- Max Fried, ATL – To begin the season, Fried was just rotation filler. The Braves rotation was in shambles, and Fried was a bit of glue. Not even superglue, just that white Elmer’s glue that barely held cheerios to your construction paper in Kindergarten. He was a two-pitch starter who had horrendous career walk rates in the majors. All he has done is add a whole new pitch – his slider – and cut his walk rate more than in half from his 2018 mark of 5.35 BB/9. His walk rate is now just 2.45 BB/9, backed up by a monumental leap in F-Strike% from 57.8% to 64.6%. That is a total transformation. Of course, now that everything has come together, he has allowed nine runs over his last 9.2 innings to make me question everything. It’s probably just a bump in the road, but his value could fade quickly if the walks start coming in bunches again.
- Kenta Maeda, LAD – Maeda has given me more headaches than every other starter combined. I was high on him coming into the year but was disappointed with a 4.41 April ERA. His peripherals weren’t encouraging either, with a 7.71 K/9, 4.13 BB/9, and 4.81 FIP. Fortunately, he righted the SS Dodger in May, posting a 2.73 ERA (3.23 FIP) along with a 10.31 K/9 and 1.52 BB/9 that were much in line with what I expected coming into the season. So now that he’s good again, how do we value his production considering he hasn’t pitched more than 135 innings since 2016? It’s pretty much a given that the Dodgers will limit his innings even if he doesn’t run into an injury on his own. He should be used like Ryu; start in all formats but just know that the end will come sooner than you’d like.
- Brad Peacock, HOU – The AstroCock had one good start, one bad start, two bullpen appearances, and eventually followed up a 3.2 IP 7 ER start with a 7 IP 0 ER 12 K performance. Most places charge for that kind of roller coaster ride. His 2.76 ERA in May shows us he is finally settling down. He’s the biggest riser of the week and should continue to climb as long as his plumage continues to shine. Just don’t expect him to pitch deep into games.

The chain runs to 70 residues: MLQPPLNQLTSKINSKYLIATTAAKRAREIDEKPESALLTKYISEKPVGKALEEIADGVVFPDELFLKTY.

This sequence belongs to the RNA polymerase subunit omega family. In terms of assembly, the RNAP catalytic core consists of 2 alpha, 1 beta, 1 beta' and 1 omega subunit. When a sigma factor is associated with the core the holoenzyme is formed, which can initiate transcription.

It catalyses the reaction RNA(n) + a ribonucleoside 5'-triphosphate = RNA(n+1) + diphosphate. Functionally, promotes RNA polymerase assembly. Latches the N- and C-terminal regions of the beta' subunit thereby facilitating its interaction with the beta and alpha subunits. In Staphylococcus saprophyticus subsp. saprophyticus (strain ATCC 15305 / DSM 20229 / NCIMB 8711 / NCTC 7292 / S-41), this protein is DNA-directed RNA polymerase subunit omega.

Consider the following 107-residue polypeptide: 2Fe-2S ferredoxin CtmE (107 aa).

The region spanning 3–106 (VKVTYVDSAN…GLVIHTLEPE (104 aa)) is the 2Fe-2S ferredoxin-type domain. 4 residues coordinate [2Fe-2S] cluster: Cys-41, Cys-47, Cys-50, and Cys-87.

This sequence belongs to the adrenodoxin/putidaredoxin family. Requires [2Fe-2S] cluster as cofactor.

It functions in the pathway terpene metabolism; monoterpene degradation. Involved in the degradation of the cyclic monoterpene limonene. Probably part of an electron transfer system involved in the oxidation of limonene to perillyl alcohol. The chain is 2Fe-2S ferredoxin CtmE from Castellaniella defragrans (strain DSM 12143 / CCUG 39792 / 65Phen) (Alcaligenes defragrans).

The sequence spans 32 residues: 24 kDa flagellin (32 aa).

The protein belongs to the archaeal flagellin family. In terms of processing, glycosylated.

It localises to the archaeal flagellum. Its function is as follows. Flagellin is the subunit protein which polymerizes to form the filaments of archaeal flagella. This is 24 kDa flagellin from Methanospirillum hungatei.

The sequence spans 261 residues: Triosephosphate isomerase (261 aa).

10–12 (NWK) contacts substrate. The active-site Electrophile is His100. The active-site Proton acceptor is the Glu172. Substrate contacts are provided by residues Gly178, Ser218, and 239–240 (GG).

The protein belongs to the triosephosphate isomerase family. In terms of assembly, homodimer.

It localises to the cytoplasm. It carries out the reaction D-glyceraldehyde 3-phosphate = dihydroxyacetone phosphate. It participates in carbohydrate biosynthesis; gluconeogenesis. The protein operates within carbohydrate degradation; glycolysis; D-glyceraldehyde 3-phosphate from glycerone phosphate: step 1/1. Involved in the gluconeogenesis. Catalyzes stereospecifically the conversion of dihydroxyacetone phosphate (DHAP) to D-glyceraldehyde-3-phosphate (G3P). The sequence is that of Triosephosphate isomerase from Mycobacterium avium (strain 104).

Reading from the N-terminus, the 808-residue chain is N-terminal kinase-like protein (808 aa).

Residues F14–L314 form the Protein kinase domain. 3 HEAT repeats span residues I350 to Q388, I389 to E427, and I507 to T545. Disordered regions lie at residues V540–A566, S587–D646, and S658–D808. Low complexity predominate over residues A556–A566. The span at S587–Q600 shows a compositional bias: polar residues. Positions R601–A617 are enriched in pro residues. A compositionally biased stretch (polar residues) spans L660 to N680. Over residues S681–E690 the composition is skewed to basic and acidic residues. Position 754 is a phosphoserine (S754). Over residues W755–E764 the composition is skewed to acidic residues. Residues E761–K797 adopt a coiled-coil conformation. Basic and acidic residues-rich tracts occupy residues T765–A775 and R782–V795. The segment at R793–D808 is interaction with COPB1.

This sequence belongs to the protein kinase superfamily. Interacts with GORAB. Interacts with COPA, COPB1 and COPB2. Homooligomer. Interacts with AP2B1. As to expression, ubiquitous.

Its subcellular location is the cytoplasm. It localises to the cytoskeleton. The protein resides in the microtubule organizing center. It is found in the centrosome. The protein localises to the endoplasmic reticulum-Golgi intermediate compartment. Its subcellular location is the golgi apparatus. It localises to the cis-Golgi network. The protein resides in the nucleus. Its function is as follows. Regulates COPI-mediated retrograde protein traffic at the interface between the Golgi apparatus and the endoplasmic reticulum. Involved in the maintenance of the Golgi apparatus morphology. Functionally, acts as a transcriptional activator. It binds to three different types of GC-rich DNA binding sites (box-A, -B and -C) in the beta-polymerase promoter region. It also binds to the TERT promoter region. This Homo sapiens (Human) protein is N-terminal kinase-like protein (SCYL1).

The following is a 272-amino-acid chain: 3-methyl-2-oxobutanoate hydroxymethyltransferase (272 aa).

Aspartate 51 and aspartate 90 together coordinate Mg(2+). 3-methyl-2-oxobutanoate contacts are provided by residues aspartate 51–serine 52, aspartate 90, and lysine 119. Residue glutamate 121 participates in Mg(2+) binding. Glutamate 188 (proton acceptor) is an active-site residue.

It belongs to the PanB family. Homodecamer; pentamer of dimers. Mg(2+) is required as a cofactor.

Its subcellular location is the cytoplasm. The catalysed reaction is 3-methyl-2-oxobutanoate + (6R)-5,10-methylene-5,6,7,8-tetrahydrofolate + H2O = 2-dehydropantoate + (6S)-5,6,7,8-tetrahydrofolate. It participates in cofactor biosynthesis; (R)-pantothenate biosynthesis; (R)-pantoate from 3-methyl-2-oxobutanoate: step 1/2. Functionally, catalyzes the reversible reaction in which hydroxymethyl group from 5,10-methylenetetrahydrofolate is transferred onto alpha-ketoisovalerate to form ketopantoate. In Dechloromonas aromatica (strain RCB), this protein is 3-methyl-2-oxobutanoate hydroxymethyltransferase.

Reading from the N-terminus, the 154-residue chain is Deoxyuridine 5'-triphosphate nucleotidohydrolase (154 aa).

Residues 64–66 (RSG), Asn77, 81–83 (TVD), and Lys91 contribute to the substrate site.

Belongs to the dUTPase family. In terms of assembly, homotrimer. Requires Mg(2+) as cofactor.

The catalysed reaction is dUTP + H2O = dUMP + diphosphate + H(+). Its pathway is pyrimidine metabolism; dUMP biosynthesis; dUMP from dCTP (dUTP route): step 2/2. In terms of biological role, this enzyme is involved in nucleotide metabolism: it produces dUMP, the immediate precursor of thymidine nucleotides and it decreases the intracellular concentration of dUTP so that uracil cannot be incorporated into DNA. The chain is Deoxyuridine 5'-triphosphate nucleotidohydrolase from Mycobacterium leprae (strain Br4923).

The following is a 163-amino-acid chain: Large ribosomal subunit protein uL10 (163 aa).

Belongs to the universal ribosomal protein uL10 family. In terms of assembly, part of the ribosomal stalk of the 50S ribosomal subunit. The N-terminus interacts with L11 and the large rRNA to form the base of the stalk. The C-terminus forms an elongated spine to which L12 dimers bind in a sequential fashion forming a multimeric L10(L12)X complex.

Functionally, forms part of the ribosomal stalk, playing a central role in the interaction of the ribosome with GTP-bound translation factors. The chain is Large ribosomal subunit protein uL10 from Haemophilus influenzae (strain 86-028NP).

- Eduardo Rodriguez, BOS – E-Rod got some preseason hype about a new slider he was working on. Cut to June and not only has that slider not been a weapon, but his ERA is also 4.88 over 12 starts. His ERA indicators have him between 3.51-3.97, but most people aren’t playing in FIP leagues. Also, if you do, I don’t know whether to raise my eyebrow at you or high five you. Kudos for not feeling trapped in standard roto leagues, I guess. E-Rod’s walk rate is actually below three for the first time since 2015 even though his Zone% is down to 37.8%, by far a career low. He continues to nibble around the edges of the zone and running up his pitch count early. There should be positive regression here, but he will continue to be maddeningly inconsistent. He is yet another starter who is far from durable, maxing out at 137.1 innings in any single season. As SP57, he’s just a matchup play.
The Top 100 Starting Pitchers
Fell Off The List
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Nathan Dokken is a member of the FSWA and has had his work featured in numerous books and magazines. He has also appeared on many podcasts and radio shows and hosts the Nasty Cast and Fantrax Dynasty Baseball podcasts. His written work can be found exclusively at Fantrax HQ, and his personal thoughts and opinions can be found on Twitter @NathanDokken.